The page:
2. The filing institution is not permitted to inform law enforcement authorities that an SAR was filed on a patron. Let's take a situation where you are detained by casino security. Local police enter the scene. If a casino employee informs the police that they filed an SAR on the player, the casino is in violation of the Bank Secrecy Act.

Financial institutions have a "better safe than sorry" mentality on this issue. They
fall under the protection of the Safe Harbor Provision, where they are granted immunity for any consequences of such transaction, provided they filed an SAR.

The regulations as outlined under the Bank Secrecy Act clearly define a currency transaction as the actual physical exchange of currency between two parties. When you go to a casino gaming table and place $5,000 cash down in exchange for chips, that is a physical exchange of currency. After that initial $5,000 buy-in, you are using casino chips to play. Let's say you win $12,000 and leave the table with a total of $17,000 in chips. That is not an additional physical exchange of currency. It only becomes such a defined exchange when you go to the cashier and exchange those chips for actual cash.

Financial Crimes Enforcement Network (FinCen) of the U.S. Department of Treasury spearheads the efforts of all the law enforcement agencies, among others to fight the issues of money laundering. Under the governments Code of Federal Regulations (CFR), Title 31 outlines those applicable to the U.S. Department of Treasury. Within these regulations, we are discussing three:

1. 31 CFR 103.21: Reports by casinos of suspicious transactions.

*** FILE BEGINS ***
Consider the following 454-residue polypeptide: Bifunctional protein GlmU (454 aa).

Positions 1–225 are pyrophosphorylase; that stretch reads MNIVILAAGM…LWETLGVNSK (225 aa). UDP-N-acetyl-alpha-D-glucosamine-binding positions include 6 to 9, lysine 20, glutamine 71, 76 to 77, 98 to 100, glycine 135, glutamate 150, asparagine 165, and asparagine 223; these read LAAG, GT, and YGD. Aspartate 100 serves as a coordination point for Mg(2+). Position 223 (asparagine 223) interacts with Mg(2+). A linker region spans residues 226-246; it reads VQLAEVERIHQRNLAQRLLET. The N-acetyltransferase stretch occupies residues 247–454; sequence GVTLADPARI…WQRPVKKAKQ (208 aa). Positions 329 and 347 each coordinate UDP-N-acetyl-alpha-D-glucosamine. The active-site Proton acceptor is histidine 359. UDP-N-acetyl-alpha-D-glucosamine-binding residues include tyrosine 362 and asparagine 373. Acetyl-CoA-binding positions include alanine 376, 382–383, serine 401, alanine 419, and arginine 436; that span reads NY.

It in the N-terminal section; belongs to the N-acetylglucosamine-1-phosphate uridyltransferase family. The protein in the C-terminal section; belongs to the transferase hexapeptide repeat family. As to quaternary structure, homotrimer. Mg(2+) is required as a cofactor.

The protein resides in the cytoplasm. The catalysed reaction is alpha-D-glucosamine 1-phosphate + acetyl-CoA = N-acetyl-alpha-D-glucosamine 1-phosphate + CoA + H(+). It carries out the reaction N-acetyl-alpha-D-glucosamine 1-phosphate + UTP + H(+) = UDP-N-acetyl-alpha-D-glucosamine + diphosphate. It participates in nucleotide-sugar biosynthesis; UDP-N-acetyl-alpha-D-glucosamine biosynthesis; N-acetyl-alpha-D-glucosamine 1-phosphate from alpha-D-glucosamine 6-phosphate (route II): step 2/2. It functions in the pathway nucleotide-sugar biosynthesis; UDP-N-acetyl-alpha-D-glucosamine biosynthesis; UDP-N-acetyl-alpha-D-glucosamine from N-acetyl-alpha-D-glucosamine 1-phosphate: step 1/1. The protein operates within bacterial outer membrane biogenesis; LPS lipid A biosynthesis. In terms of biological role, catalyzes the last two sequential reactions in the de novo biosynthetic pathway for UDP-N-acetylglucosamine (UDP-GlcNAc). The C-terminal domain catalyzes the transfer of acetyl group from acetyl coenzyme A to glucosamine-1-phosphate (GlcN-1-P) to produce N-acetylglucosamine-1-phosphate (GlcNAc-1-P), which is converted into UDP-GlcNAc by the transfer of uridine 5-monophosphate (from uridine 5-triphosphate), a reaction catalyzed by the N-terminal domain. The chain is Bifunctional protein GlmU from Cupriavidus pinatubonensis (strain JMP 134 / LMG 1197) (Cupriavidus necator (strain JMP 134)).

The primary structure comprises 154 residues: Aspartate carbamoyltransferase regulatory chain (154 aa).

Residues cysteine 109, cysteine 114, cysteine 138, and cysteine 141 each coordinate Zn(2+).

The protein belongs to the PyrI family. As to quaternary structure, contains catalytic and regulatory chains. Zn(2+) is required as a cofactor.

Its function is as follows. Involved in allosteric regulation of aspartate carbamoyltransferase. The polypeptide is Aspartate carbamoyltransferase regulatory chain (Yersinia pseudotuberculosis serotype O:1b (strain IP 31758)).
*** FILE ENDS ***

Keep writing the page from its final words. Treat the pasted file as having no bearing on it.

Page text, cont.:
2. 31 CFR 103.22: Reports of transactions in currency.
3. 31.CFR 103.28: Identification required.

Honing in on the regulation for identification required, this is where casinos are attempting to gain the upper hand by misinforming their patrons. The regulation clearly outlines the requirement for identification (government ID and social security number) for the sole purpose of filing a Report of transactions in currency. Such a report is required to be filed for currency transactions, single or multiple, exceeding $10,000.00. In fairness to casinos, they encounter players who engage in multiple cash exchanges throughout a 24-hour period and it is difficult to keep track as to whether the patron has exceeded the $10,000.00 threshold. For that purpose, most maintain Multiple Transaction Logs, where they will either have the patron's Player Card number, or in absence of that, a physical description of the patron. At that point, it is not a legal requirement to obtain the patron's official identification. The attempts made by the casino to do so are an anticipatory effort dictated by internal procedures. The tricky part is that if you do not wish to comply with the request, the casino may not permit any further currency exchanges with you. Even though you may have not approached the $10,000.00 mark, the casino can implement this as their internal policy to protect itself.

A casino is required to file an SAR if the transaction is at least $5,000 (this may have been changed to $3,000) and the casino has knowledge of or suspects that the currency involved in the exchange is related to an illegal activity. This is a very dangerous area because of its vagueness, making much subject to opinion rather than verifiable facts.